Don’t believe what cultural history books tell you. Disco didn’t die at the dawn of the ‘80s. (I guess that means you probably shouldn’t believe what I tell you, either, since I recently wrote that it did die in my review of Thank God It’s Friday.) If the genre even merits a time of death, you’d probably have to seriously consider September 26, 1987: the day New York’s preeminent disco club, Paradise Garage, closed its doors. But even if the club’s passing signaled a sea change in club culture (there’s currently a Verizon Wireless store in its old haunt), the Garage’s founding DJ-cum-music producer Larry Levan, who himself died in 1992 after years of indulgent self-medication, had already laid the foundation for the genre’s resurrection, making disco one of the only Phoenixes on record to rise majestically without having even left any ashes.
Levan’s Paradise Garage fostered a musically eclectic identity, mixing genres up even as they emerged: Philly soul, funk, Latin jazz, dub, and eventually giving way to electro, boogie, and even early new wave. The blend worked because of the unprecedented force of will that Levan built with his faithful regulars and the trust they, in turn, returned to him. Levan isn’t considered among the greatest DJs because he had otherworldly scratch skills, because his sets blended songs so seamlessly you wouldn’t know the difference, or because he lifted throngs of drug-addled ravers into fits of ecstasy. Sometimes his mixes were club-footed and random, even dark and petulant—he was known for playing a single record over and over for up to an hour if the mood (or the moodiness) struck him. And beatmatching, when it occurred in a Levan set, was a fringe benefit and never the given. No, he was a great DJ because, as his disciples are fond of repeating, he understood the art of constructing a set as a first-person communiqué with the gathered crowd below his DJ booth.
Larry Levan: Live At The Paradise Garage, a recently reissued two-CD set of a Levan set from 1979, makes the case for Levan’s worth as an original turntable talent. (Here he is, in the middle of the official “Summer of Disco,” and he doesn’t play a single crossover hit! Cher’s Casablanca one-off “Take Me Home” is as close as he gets and it’s easily the laziest moment in the entire set.) But Levan’s work as a remixer and producer has never been given anything like a definitive release. There are a number of hastily assembled comps focusing on his work with West End superstars (most notably, Taana Gardner) or remixing Salsoul, but nothing that gives a broad survey of his growth as a dance music innovator. Rhino’s new compilation Journey Into Paradise: The Larry Levan Story rectifies that. It’s the first compilation that truly compares with Live At The Paradise Garage to even begin to suggest the club’s diverse, inclusive aesthetic. The two releases form a neat pair, especially since the only song that manages to appear on both is his mix of Janice McClain’s punchy “Smack Dab In The Middle” (heretofore unreleased as a standalone track on CD).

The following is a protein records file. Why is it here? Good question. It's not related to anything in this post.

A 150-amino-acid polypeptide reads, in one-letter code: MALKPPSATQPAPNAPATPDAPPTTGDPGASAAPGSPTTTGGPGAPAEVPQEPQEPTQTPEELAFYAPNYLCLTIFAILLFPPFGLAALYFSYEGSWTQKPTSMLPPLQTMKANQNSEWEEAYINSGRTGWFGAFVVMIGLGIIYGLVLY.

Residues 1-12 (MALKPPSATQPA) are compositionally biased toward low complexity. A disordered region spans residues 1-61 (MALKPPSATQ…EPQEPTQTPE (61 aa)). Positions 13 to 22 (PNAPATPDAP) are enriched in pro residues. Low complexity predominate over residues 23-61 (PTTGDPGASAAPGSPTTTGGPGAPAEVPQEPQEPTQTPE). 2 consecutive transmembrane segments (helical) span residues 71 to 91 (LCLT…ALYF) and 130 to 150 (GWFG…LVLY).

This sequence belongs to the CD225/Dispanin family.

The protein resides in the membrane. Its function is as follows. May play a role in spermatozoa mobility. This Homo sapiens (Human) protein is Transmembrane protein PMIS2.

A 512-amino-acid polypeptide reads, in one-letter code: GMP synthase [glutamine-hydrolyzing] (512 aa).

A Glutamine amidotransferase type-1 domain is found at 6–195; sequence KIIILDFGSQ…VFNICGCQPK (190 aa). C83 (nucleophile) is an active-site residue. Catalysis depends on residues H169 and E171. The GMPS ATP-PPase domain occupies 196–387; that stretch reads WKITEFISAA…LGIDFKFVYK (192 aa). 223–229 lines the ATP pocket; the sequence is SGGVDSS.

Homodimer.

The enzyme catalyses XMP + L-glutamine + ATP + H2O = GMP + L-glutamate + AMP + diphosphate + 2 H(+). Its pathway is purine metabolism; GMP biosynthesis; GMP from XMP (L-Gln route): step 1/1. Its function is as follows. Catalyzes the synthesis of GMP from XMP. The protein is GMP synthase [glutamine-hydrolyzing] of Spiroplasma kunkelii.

The two-disc set was compiled by Johnny “D” DeMairo and Manny Lehman, an ambassador between the Garage and the Vinylmania record store that sold many of Levan’s most popular spins, with one eye toward the Garage’s touchstone favorites (Phreek’s slippery “Weekend,” Positive Force’s laidback-but-rigid “We Got The Funk”) and the other on Levan’s work as a producer. On the latter front, there are a few obvious givens, particularly Inner Life’s shimmering workout on “Ain’t No Mountain High Enough,” which probably now appears on more compilations than “Brick House,” “I’m So Excited,” and “Don’t Leave Me This Way” combined, and Taana Gardner’s langorous, monolithic “Heartbeat.” But even the obvious choices are the right ones: the reverberating, stripped-down Peech Boys hit “Don’t Make Me Wait,” Levan’s production from the bottom up, is one of the seminal examples of how disco shed its frilly orchestration in order to burrow its way back to the underground.
In fact, like one of Levan’s own DJ sets, the compilation is structured with surprising attention to the narrative momentum of Levan’s own career. The opening shot’s hyperactive BPMs and lush palate—Chaka Khan’s “Clouds,” which was probably as much a Garage favorite for its atmospheric thunder as its reliable Khan-Ashford-Simpson-Mardin professionalism—eventually give way to Levan’s increasingly broad taste for futuristic sonic effects. (To hear the Talking Heads’ “Once In A Lifetime” in the context of this compilation is to hear it again for the first time.) Live At The Paradise Garage is an invaluable document that allows a peek into history from the present tense; no less invaluable (in spite or maybe even because of some its most oddball selections), Journey Into Paradise puts that history back into motion by extending garage music’s momentum. Does it play to the crowd a little? Yeah. That’s what DJs do.